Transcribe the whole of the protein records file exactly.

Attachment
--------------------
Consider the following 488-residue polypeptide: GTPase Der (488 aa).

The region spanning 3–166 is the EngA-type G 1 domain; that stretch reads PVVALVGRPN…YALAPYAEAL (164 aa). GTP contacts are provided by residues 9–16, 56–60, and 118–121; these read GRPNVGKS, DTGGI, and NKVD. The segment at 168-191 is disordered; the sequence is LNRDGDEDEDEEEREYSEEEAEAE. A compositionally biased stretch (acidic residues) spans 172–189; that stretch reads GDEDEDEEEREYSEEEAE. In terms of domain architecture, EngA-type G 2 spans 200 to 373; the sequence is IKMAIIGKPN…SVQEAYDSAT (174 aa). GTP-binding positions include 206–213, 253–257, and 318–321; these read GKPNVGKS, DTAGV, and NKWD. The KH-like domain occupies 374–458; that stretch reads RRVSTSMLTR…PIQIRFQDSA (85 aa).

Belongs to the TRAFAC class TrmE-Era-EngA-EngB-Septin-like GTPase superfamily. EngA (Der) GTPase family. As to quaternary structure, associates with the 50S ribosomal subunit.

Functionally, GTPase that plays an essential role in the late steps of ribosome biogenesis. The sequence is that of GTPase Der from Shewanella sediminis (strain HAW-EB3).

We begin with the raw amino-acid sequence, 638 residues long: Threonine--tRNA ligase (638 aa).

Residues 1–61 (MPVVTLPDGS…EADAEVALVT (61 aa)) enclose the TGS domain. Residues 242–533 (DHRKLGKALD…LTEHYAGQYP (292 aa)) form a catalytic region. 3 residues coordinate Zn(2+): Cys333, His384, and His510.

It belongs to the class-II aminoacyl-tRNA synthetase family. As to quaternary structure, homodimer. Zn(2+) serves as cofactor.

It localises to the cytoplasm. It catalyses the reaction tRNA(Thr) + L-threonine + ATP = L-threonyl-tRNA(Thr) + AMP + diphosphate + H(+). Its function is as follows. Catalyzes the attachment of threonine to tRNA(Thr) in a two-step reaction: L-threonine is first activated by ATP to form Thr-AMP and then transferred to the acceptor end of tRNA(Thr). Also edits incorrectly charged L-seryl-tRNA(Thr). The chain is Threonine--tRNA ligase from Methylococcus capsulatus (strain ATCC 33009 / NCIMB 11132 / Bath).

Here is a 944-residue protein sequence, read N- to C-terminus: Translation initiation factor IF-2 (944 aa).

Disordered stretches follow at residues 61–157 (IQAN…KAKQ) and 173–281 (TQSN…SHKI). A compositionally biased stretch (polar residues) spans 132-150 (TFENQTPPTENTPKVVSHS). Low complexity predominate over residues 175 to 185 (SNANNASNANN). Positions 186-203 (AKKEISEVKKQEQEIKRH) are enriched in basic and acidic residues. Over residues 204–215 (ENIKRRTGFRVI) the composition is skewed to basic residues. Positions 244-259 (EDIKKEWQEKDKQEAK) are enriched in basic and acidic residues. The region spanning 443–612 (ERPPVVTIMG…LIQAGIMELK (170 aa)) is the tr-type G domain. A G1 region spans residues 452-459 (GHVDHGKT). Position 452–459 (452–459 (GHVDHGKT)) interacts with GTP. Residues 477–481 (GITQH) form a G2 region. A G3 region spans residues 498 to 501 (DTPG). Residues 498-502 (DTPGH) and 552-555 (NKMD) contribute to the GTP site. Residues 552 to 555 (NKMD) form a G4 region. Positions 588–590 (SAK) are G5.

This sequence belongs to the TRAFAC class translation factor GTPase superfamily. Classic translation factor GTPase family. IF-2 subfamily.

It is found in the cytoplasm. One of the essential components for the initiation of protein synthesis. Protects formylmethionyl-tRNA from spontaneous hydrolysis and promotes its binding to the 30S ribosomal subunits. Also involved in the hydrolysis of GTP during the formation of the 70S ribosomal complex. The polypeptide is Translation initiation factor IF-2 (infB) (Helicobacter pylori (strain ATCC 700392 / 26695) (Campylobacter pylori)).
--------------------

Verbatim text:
Consider the following 488-residue polypeptide: GTPase Der (488 aa).

The region spanning 3–166 is the EngA-type G 1 domain; that stretch reads PVVALVGRPN…YALAPYAEAL (164 aa). GTP contacts are provided by residues 9–16, 56–60, and 118–121; these read GRPNVGKS, DTGGI, and NKVD. The segment at 168-191 is disordered; the sequence is LNRDGDEDEDEEEREYSEEEAEAE. A compositionally biased stretch (acidic residues) spans 172–189; that stretch reads GDEDEDEEEREYSEEEAE. In terms of domain architecture, EngA-type G 2 spans 200 to 373; the sequence is IKMAIIGKPN…SVQEAYDSAT (174 aa). GTP-binding positions include 206–213, 253–257, and 318–321; these read GKPNVGKS, DTAGV, and NKWD. The KH-like domain occupies 374–458; that stretch reads RRVSTSMLTR…PIQIRFQDSA (85 aa).

Belongs to the TRAFAC class TrmE-Era-EngA-EngB-Septin-like GTPase superfamily. EngA (Der) GTPase family. As to quaternary structure, associates with the 50S ribosomal subunit.

Functionally, GTPase that plays an essential role in the late steps of ribosome biogenesis. The sequence is that of GTPase Der from Shewanella sediminis (strain HAW-EB3).

We begin with the raw amino-acid sequence, 638 residues long: Threonine--tRNA ligase (638 aa).

Residues 1–61 (MPVVTLPDGS…EADAEVALVT (61 aa)) enclose the TGS domain. Residues 242–533 (DHRKLGKALD…LTEHYAGQYP (292 aa)) form a catalytic region. 3 residues coordinate Zn(2+): Cys333, His384, and His510.

It belongs to the class-II aminoacyl-tRNA synthetase family. As to quaternary structure, homodimer. Zn(2+) serves as cofactor.

It localises to the cytoplasm. It catalyses the reaction tRNA(Thr) + L-threonine + ATP = L-threonyl-tRNA(Thr) + AMP + diphosphate + H(+). Its function is as follows. Catalyzes the attachment of threonine to tRNA(Thr) in a two-step reaction: L-threonine is first activated by ATP to form Thr-AMP and then transferred to the acceptor end of tRNA(Thr). Also edits incorrectly charged L-seryl-tRNA(Thr). The chain is Threonine--tRNA ligase from Methylococcus capsulatus (strain ATCC 33009 / NCIMB 11132 / Bath).

Here is a 944-residue protein sequence, read N- to C-terminus: Translation initiation factor IF-2 (944 aa).

Disordered stretches follow at residues 61–157 (IQAN…KAKQ) and 173–281 (TQSN…SHKI). A compositionally biased stretch (polar residues) spans 132-150 (TFENQTPPTENTPKVVSHS). Low complexity predominate over residues 175 to 185 (SNANNASNANN). Positions 186-203 (AKKEISEVKKQEQEIKRH) are enriched in basic and acidic residues. Over residues 204–215 (ENIKRRTGFRVI) the composition is skewed to basic residues. Positions 244-259 (EDIKKEWQEKDKQEAK) are enriched in basic and acidic residues. The region spanning 443–612 (ERPPVVTIMG…LIQAGIMELK (170 aa)) is the tr-type G domain. A G1 region spans residues 452-459 (GHVDHGKT). Position 452–459 (452–459 (GHVDHGKT)) interacts with GTP. Residues 477–481 (GITQH) form a G2 region. A G3 region spans residues 498 to 501 (DTPG). Residues 498-502 (DTPGH) and 552-555 (NKMD) contribute to the GTP site. Residues 552 to 555 (NKMD) form a G4 region. Positions 588–590 (SAK) are G5.

This sequence belongs to the TRAFAC class translation factor GTPase superfamily. Classic translation factor GTPase family. IF-2 subfamily.

It is found in the cytoplasm. One of the essential components for the initiation of protein synthesis. Protects formylmethionyl-tRNA from spontaneous hydrolysis and promotes its binding to the 30S ribosomal subunits. Also involved in the hydrolysis of GTP during the formation of the 70S ribosomal complex. The polypeptide is Translation initiation factor IF-2 (infB) (Helicobacter pylori (strain ATCC 700392 / 26695) (Campylobacter pylori)).